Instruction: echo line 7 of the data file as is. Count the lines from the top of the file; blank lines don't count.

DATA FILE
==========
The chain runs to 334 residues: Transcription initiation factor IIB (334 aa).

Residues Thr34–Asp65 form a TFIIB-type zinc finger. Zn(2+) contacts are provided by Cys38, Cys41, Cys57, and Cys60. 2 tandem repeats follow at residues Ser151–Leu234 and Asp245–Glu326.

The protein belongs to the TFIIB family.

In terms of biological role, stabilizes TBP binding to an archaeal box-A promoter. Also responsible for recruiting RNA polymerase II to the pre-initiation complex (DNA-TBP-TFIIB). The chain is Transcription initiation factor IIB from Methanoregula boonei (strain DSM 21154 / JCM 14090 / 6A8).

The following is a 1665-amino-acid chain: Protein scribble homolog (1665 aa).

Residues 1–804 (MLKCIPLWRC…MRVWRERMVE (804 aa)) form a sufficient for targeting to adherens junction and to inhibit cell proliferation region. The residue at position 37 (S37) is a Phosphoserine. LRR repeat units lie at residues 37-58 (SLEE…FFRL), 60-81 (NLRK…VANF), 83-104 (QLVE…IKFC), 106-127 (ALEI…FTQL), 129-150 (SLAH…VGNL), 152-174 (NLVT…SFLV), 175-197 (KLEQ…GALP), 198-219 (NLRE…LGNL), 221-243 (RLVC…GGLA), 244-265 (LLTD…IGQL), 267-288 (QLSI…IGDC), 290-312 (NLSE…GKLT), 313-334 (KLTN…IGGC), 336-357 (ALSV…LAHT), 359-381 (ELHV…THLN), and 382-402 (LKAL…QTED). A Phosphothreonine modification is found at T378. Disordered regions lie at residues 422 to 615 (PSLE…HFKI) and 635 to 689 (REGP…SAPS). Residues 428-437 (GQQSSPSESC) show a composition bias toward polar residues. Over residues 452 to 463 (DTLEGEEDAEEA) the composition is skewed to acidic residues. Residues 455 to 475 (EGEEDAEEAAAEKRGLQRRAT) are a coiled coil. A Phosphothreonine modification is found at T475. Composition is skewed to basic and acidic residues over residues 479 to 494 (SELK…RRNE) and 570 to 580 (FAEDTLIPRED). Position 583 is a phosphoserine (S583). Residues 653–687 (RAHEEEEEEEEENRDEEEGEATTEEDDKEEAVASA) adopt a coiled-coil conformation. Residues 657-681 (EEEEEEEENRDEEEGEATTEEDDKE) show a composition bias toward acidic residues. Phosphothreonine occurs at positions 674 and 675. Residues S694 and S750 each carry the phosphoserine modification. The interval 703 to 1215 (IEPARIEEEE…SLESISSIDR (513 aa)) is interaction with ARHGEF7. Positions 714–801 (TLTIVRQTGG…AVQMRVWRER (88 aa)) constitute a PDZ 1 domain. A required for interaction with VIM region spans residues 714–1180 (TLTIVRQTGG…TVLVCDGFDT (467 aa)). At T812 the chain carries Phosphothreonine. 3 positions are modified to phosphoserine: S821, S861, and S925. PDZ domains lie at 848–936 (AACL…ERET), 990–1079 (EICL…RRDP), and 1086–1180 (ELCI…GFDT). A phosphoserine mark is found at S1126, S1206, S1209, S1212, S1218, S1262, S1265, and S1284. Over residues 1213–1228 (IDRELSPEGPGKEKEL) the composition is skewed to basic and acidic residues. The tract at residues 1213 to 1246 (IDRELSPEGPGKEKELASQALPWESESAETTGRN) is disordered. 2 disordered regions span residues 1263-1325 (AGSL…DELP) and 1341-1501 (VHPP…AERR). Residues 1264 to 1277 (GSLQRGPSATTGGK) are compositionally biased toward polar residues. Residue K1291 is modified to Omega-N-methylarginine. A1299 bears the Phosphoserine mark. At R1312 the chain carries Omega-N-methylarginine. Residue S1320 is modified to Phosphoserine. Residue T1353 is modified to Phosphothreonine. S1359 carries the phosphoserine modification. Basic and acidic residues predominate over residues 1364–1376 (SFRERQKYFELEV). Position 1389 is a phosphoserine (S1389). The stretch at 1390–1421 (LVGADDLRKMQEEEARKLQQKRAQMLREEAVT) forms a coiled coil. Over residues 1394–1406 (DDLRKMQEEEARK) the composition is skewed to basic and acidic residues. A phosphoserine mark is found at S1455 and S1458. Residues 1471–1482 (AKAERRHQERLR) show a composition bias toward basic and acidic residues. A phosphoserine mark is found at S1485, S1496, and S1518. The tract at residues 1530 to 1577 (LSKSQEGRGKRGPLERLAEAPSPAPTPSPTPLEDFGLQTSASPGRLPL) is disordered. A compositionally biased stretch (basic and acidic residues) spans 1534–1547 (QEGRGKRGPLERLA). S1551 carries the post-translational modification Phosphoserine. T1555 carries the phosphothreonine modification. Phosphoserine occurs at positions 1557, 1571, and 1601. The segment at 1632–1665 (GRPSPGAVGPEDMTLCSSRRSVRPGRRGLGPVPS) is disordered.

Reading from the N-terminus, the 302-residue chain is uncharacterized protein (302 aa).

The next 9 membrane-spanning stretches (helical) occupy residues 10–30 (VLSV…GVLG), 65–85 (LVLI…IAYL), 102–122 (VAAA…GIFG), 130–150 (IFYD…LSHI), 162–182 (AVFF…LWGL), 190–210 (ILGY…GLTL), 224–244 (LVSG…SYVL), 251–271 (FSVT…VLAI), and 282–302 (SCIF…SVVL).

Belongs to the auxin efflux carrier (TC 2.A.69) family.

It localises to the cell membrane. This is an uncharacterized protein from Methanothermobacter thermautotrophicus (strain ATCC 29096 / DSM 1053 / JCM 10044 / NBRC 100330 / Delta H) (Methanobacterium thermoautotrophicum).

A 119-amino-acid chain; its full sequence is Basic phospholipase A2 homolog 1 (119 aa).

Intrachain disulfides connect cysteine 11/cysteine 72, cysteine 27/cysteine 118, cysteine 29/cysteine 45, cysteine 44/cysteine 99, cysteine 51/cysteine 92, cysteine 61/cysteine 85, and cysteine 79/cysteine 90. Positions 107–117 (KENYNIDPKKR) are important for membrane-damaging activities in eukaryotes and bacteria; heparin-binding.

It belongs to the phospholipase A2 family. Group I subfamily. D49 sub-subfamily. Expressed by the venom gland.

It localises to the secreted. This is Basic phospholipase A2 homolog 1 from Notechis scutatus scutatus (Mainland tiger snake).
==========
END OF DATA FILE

Reading from the N-terminus, the 302-residue chain is uncharacterized protein (302 aa).